In the classical Lee-Carter model, central death rates are modelled as follows:

$\log(m(x,t)) = a(x) + b(x)\kappa(t) +\varepsilon(x,t)$

for some $x=0,\ldots,\omega$ and $t=1,\ldots, T$ and where $a(x)$, $b(x)$ and $k(t)$ are real-valued parameters and $\varepsilon(x,t)\sim\mathcal{N}(0,\sigma^2)$ iid.

One usually imposes the following identifiability conditions

  1. $\sum_t k_t = 0$ and
  2. $\sum_x b_x^2 = 1$.

One then applies (ordinary) least squares:

$\sum_{t,x} \left( \log(m(x,t)) - a(x) -b(x)\kappa(t) \right)^2 \rightarrow \text{min}$.

Note that it is not quite ordinary regression, as all parameters are unknown and thus there are no regressors. From the conditions, it then follows immediately that

$\hat{a}_x = \frac{1}{T}\sum_{t} \log(m(x,t)).$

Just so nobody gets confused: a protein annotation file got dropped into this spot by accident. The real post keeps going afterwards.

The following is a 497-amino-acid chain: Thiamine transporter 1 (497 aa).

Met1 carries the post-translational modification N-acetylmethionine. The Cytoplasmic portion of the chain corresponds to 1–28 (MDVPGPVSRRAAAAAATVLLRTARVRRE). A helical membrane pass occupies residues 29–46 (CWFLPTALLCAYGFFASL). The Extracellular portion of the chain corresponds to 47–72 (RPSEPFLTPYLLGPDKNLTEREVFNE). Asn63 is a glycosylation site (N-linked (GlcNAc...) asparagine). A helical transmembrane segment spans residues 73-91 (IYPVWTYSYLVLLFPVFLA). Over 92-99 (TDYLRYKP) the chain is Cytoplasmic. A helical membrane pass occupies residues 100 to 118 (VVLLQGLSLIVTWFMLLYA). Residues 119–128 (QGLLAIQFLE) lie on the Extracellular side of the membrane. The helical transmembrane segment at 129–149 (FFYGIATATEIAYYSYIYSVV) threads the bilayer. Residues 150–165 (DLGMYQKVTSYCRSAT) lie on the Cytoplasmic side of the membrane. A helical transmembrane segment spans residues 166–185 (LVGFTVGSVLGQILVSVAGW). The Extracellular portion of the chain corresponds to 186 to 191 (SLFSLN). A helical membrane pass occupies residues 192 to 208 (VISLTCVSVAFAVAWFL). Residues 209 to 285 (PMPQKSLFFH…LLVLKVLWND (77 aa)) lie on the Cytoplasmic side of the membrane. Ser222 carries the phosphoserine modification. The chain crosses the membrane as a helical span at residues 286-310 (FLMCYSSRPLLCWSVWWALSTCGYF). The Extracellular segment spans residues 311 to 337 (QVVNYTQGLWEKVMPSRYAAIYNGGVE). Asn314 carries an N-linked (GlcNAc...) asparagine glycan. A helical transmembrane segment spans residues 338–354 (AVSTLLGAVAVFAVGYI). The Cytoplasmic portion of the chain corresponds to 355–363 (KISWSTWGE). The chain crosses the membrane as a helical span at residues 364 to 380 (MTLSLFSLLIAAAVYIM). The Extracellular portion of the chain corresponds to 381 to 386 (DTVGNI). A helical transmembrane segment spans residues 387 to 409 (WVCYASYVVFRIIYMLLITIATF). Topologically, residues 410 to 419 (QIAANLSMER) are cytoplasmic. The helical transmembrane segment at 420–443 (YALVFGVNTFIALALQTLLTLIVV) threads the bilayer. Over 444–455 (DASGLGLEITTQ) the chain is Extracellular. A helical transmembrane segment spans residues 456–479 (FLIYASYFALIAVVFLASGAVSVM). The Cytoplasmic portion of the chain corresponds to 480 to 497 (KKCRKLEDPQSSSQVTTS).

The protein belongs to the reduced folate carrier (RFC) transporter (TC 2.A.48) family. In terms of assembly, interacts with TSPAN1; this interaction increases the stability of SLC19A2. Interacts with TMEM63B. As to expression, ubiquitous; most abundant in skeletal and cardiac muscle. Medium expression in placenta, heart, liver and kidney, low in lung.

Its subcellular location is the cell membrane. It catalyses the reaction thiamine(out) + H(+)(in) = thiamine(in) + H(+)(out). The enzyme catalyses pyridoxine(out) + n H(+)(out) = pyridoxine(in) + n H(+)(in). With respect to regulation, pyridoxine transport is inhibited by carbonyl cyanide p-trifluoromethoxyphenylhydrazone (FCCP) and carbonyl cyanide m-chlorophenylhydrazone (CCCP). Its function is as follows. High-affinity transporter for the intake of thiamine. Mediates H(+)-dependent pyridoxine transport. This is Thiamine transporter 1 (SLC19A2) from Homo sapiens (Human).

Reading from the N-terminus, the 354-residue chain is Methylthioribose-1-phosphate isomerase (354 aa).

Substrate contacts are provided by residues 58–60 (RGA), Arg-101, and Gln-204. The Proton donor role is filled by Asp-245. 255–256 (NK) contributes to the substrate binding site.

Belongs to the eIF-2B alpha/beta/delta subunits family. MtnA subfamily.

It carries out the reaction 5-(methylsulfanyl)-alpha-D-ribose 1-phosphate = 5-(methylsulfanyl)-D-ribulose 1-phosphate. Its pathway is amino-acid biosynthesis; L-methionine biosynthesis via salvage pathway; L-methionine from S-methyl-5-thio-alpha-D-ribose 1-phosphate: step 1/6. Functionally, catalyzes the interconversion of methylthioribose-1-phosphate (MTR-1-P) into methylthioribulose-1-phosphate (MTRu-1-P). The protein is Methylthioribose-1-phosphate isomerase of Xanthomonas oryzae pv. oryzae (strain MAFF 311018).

One defines the matrix $Z:=(Z_{x,t}:= log(m(x,t)) - \hat{a}_x)_{x,t}$

Then, either by solving the normal equations or using singular value decomposition, it follows that $b$ has to be the maximal (unit) eigenvector of $Z\cdot Z^t$ and that $k=Z^t b.$

It is then often claimed that this OLS approach breaks down, if the error terms $\varepsilon(x,t)$ are no longer iid normal or at least no longer homoscedastic.

Yet, in this context, I am not quite why this should be such a big deal. As in classical OLS, I would assume that the least quare estimator is still unbiased and that the condition of homoscedasticity ensures that the OLS estimator is equal to the MLE with all its nice properties. Moreover, the normality assumptions allows for inference.

Yet, from a standpoint of pure approximation, I don't quite see what the big deal would be here if the errors were not homoscedastic.

Any insights to this?



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